A sermon by Keith Herron, Pastor, Holmeswood Baptist Church, Kansas City, Mo.
The Twenty-Third Sunday after Pentecost
October 27, 2013
Joel 2:23-32, Psalm 84:1-7, 2 Timothy 4:6-8, 16-18
In the New Testament, there are a variety of settings that form the “where” in Jesus’ stories. The where are all those locations where Jesus’ stories are told and where events of significance take place. Jesus often used the outdoors … the seashore, the hills, the cities and villages, anywhere “on the way” wherever it was they were going. But there were religious locations too: Typically they were either the Synagogue (where rabbinical teaching and discussions took place), or the Temple (where the priestly sacrificial system was operative). The parable of the Pharisee and the Publican is set in the Temple in Jerusalem where Jewish sacrifices were made and prayers were voiced the holiest site for Jewish faith, a place where the extraordinary sights and sounds and smells were nearly overwhelming to the senses.
So, in order to hear the story, we must first visualize what it was like to pray in the Temple, consider one writer’s depiction:
The priests are up well before dawn. Sleepily they rub their eyes in an attempt to coax them open as they begin stoking the great fire at the altar. Soon, the musicians arrive in clumps, begin tuning their strings and complain about the early hour. The ram’s horn player warms his instrument in his hands and under his cloak, then gently blows air through it. A priest’s assistant pulls a hesitant wide-eyed lamb from its pen. He binds its legs with leather cords and brings it to the altar in preparation for the moment of sacrifice when an innocent lamb is required.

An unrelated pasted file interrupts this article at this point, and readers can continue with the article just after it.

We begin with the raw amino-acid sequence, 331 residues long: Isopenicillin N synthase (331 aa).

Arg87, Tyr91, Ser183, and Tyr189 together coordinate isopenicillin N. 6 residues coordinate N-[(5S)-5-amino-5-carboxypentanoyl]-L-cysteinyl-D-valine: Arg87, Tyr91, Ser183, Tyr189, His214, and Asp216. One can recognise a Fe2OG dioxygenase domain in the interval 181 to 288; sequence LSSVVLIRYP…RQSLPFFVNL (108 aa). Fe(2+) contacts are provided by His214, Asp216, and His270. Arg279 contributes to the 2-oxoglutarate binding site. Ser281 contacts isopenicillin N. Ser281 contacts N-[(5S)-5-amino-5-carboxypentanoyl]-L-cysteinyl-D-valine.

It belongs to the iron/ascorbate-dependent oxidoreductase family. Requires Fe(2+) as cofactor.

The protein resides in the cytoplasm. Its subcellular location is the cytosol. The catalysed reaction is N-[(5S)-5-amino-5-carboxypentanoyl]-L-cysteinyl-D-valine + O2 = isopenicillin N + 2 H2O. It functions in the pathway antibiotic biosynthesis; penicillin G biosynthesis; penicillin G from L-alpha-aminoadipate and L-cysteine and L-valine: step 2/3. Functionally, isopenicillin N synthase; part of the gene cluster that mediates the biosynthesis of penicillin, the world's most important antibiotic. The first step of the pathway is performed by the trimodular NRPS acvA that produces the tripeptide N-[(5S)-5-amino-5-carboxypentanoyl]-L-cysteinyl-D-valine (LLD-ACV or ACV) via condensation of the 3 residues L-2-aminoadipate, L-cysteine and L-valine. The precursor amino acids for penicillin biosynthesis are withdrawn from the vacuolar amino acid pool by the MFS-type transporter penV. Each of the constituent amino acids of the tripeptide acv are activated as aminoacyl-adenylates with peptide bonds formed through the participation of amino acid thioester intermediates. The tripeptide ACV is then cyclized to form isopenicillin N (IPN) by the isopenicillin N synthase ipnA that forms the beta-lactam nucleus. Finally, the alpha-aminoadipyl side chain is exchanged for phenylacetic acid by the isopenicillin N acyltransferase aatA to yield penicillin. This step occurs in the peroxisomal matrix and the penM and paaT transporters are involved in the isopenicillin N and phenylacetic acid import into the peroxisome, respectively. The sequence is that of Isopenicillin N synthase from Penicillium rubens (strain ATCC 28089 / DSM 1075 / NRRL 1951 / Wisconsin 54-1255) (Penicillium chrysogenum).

As dawn breaks the ceremony begins. The musicians and singers take up the familiar tunes of Jewish psalms. The priests march in procession. At the altar one priest raises a knife to the lamb’s throat, then drains its blood into a basin and throws the blood on the altar’s hot flames.
With that, the sacrifice of atonement is made and the sins of the people are covered. Now the priests light incense, and plumes of smoke indicate it is the time for the prayers of the people to rise on those scented clouds to God.
The same ritual is repeated at three in the afternoon. Again the priests offer the sacrifice of atonement in elaborate ritual. Again the people ascend to the temple to pray. They gather to pray their individual prayers out loud.
Now consider Jesus’ story on prayer: “Two men went up to the temple to pray, one a Pharisee and the other a tax collector.”
The story is told of two pastors who fall to their knees at the front of the church, crying out to God, saying: “I have sinned. I am unworthy. I am unworthy.” Just then the janitor walks in, and observing their display of piety, he joins their refrain: “I have sinned. I am unworthy. I am unworthy.” The first pastor turns to the second and sneers, “Now look who thinks he’s unworthy.”
Who knows what the tax collector had been up to all night? He looked as if he hadn’t slept at all. Whatever he’d been up to, he felt sorry about it in the morning light. He stood in a corner at the back of the congregation, far removed from the others, and in honest contrition he began to beat his chest in a display of emotion reserved for the funeral of someone dear.
The Pharisee, on the other hand, was refreshed and eager after a night’s sleep reserved for those with a clear conscience. He moved confidently to the very front of the room. He too stood apart, but his motive for it was different—he feared brushing his clothing against the clothing of those who did not keep the law. Such contact would render him unclean.